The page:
Candle Making Newsletter
the En-light-ener, Candlewic's newsletter for the candle making community.
We thank you for taking the time to read our En-Light-ener newsletter.
With Tax Time behind us, it is now Wax Time. In this edition, we feature
an overall summary of the many waxes available in the marketplace. We
also would recommend you check past
editions of the En-Light-ener, specifically our WAX
101 series in which we provided more details about waxes.
Tax Time to Wax Time.
seems that every year the number of waxes to choose from
becomes more expansive. These days the candle maker has an
infinite amount of choices to make when starting out or even
looking at a new wax. During the selection process a basic
decision has to be made between paraffin waxes, natural wax, “hybrid
waxes” and even gels.
each of the above classifications there are many choices
available. Over the past several years we have covered
some of these waxes and topics in the En-Light-ener. But
with the continued introduction of new products it may
be time to explore this topic again.
largest segment of the market right now is paraffin wax
candles. Paraffin waxes are available as a straight
wax or as a blended
wax. A generic definition of straight paraffin would
be a wax that has no additives as part of the product.
For optimum results, most straight waxes will require some
type of additives to be used. A blend, on the other hand,
would generally be a wax that is ready to go for the candle
maker--no other additives are needed except for the scent
and color. A blend and straight paraffin will have their
own strengths and weaknesses. For a more thorough review
of blended wax vs. straight paraffin we encourage you to
visit our March
of 2001 edition of the En-light-ener. Straight waxes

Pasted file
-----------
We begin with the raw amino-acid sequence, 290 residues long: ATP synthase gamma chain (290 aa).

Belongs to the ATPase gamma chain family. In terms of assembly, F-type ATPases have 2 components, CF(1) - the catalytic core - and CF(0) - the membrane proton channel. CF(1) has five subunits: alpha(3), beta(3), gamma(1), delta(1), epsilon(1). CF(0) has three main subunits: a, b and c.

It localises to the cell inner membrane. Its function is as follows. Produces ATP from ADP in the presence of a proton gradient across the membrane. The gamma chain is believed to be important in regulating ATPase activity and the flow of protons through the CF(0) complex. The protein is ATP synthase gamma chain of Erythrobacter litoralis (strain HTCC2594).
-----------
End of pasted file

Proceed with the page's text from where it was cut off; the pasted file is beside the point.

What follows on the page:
are generally available in melt point range of 120-160
are a plethora of choices to make within the natural
wax category also. These choices include beeswax (yellow
and white), soy wax, vegetable base and even palm-based
products. The yellow beeswax continues to be a popular
choice among candle makers. This product is relatively
easy to use and is a very consistent product. When doing
containers a 100% soy product is the perennial choice.
One of the drawbacks with all soy products has been their
inability to retain large scent loads. Most soy waxes are
capable of holding about 3 - 6% scent.
of the most novel products within the natural waxes category
has to be the new “Design” waxes, which include F
Wax and Q
Wax. These waxes allow candles to be made where each
candle has a unique design and texture.
of the newest categories of waxes to “hit the market” is
referred to by many as hybrids. These waxes, while they
are not always promoted as such, are a combination of paraffin
waxes and natural waxes. These waxes enjoy the benefits
of the low shrinkage the soys offer combined with the positive
scent retention and burning characteristics of paraffin
waxes. Another new category is specialty waxes. Both categories
of waxes typically are formulated to perform well for a
most instances these complex formulations have been designed
for specific application such as the V
Wax. This new wax has been designed specifically as
a one-pour wax for votives. The J-300 has
been specifically designed to achieve “layering” in
made with J-300.
all of the different kinds of waxes and uses, it can be
overwhelming at times to select the best one for your application.
The staff at Candlewic is committed to assisting you in
selecting the best wax for your needs. If you should have
any questions on a particular wax or application we encourage
you to contact us to allow us to assist.
have spent a lot of time around waxes and would like to
offer my general suggestions or comments on the various
waxes that are available. These are just some general observations
and are by no means intended to imply that other waxes
are wrong for the application. One of the truly unique
features of candle making is that every candle maker has
their own propriety blend.
The J-50 continues
to be the most popular choice. This “low shrinkage” wax is
a blend that will produce containers with a creamy look and is capable
of holding a large amount of scent. For a mottled container I would highly
recommend the 2530H.
For a straight paraffin the CF is the best with about ½ - 1% Vybar
made with CBL-141.
The CBL-141 is
one of the best on the market. It is also worth considering the 6228.
For mottled pillars nothing is better than the 4045H
Wax Candles: Containers
125 is the most cost effective soy and is capable
of holding about a 5% scent load.
Wax Candles: Pillars
wax will work best for pillars. It is important to note that no other
Soy waxes should be blended with this product. The Yellow
beeswax is also a very good choice.
wax is by far my favorite. See the January edition of the En-Light-ener
for a project using this wax.